How to Move Your Loved One From a Hospital to a Senior Living Community

Although transitioning to senior living in a thoughtful and slow manner is ideal, some older adults don’t have that opportunity. Some seniors need to move directly into a senior living community after a discharge from the hospital, while others need to move to a skilled nursing facility before moving into their new senior living community home.

Being prepared and making the most of your time can keep the move from feeling overwhelming. No matter whether your loved one is going to a skilled nursing facility for further care or if they are moving to an assisted living community right after their hospital stay, you can still find a community your loved one will thrive in.

Moving to a senior living community after a hospital or skilled nursing discharge can certainly feel rushed, leaving you stressed out. However, we have the information you need to make the transition smooth for yourself or for your loved one. Let’s get into our top six tips.

1. Stay updated with hospital discharge plans.

If your loved one is in the hospital, it’s important to note that discharge planning begins almost immediately. While your loved one will remain in the hospital to get the acute care they need, the hospital’s social work team will begin to assess their needs and prepare for discharge. Be sure to remain updated with discharge plans so you aren’t blindsided by a fast discharge.

You can connect with your loved one’s care team immediately and touch base with them daily to see what the discharge timeline looks like, as well as keep them informed on your senior living search progress. As long as you aren’t taking a very long time finding a senior living community, discharge planners at the hospital are often able to shift the discharge date by a few days in order to buy you more time to find the right fit.

Similarly, if your loved one is moving from the hospital to a skilled nursing facility and then to a memory care or assisted living community, you will work with the discharge team at the hospital and then at the skilled nursing facility.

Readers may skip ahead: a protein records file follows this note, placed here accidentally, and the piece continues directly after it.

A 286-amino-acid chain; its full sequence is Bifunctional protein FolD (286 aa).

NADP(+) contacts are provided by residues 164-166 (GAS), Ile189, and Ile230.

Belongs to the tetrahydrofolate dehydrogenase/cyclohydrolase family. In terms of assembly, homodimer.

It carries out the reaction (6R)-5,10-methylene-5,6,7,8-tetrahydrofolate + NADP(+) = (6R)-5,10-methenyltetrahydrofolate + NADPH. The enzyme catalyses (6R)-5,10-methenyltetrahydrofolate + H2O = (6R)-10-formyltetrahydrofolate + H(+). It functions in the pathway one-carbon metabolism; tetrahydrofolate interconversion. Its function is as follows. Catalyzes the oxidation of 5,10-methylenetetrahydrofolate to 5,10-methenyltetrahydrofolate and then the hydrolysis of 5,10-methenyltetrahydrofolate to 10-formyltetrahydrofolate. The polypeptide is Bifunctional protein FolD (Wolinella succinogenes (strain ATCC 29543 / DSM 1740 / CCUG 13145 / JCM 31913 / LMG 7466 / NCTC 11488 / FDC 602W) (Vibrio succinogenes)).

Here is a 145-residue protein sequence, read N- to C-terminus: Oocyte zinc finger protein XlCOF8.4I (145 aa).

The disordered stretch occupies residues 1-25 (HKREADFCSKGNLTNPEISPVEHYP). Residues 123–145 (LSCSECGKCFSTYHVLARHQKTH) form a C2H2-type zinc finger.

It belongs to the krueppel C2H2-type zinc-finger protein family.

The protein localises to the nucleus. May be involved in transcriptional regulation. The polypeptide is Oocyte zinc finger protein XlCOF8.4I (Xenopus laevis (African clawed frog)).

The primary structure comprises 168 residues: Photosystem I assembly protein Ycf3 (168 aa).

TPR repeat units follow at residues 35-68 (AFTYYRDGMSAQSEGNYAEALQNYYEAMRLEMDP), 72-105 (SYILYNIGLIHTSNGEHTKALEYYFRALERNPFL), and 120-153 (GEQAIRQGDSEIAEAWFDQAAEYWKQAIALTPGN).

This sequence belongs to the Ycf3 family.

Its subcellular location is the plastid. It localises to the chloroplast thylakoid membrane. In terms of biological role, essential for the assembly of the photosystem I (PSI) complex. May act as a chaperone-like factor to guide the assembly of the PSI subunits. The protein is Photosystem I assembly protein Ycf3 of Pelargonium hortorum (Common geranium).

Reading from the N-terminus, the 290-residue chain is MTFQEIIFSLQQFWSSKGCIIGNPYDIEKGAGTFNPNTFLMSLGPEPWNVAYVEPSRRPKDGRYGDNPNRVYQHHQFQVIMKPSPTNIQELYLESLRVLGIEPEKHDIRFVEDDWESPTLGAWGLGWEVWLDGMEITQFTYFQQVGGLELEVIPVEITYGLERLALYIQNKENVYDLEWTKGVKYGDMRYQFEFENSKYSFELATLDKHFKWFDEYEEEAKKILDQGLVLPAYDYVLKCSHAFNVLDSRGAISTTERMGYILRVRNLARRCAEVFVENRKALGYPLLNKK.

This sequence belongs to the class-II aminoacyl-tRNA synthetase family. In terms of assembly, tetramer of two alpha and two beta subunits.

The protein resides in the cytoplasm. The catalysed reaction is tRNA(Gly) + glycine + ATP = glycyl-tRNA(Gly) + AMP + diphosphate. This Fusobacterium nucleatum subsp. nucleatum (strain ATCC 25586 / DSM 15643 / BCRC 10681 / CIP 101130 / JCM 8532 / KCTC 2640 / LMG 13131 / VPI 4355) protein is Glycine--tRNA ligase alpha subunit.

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2. Find the right senior living lifestyle option.

When your loved one is still in the hospital, you can begin to search for senior living communities as a part of their discharge plan. However, you will need to search quickly because a discharge date is looming on the horizon. This means you need to make the process as efficient as possible.

Begin with senior living research.

Begin your search by looking for communities that provide the lifestyle option your loved one will need. If you aren’t sure what type of support and assistance they will need when they leave the hospital, speak with their physician or their care team for recommendations. 

When transitioning from a hospital or rehab stay, assisted living and memory care are two options often considered based on cognitive health and needs. Once you know the lifestyle option you are looking for, you can find communities that offer this option in your preferred location. 

Is assisted living the right choice?

Assisted living offers around-the-clock caregiver oversight and assistance, all personalized to each resident’s needs and abilities. Residents enjoy knowing that they can receive support with tasks like dressing, grooming, or bathing. They’ll also have three meals a day in the on-site dining room with neighbors. These communities are active, with multiple programs and events scheduled throughout the days and evenings. 

Is memory care the right choice?

For someone living with Alzheimer’s disease or another type of dementia, a memory care community can provide caregiver assistance, environmental support, and other accommodations that enhance the quality of life.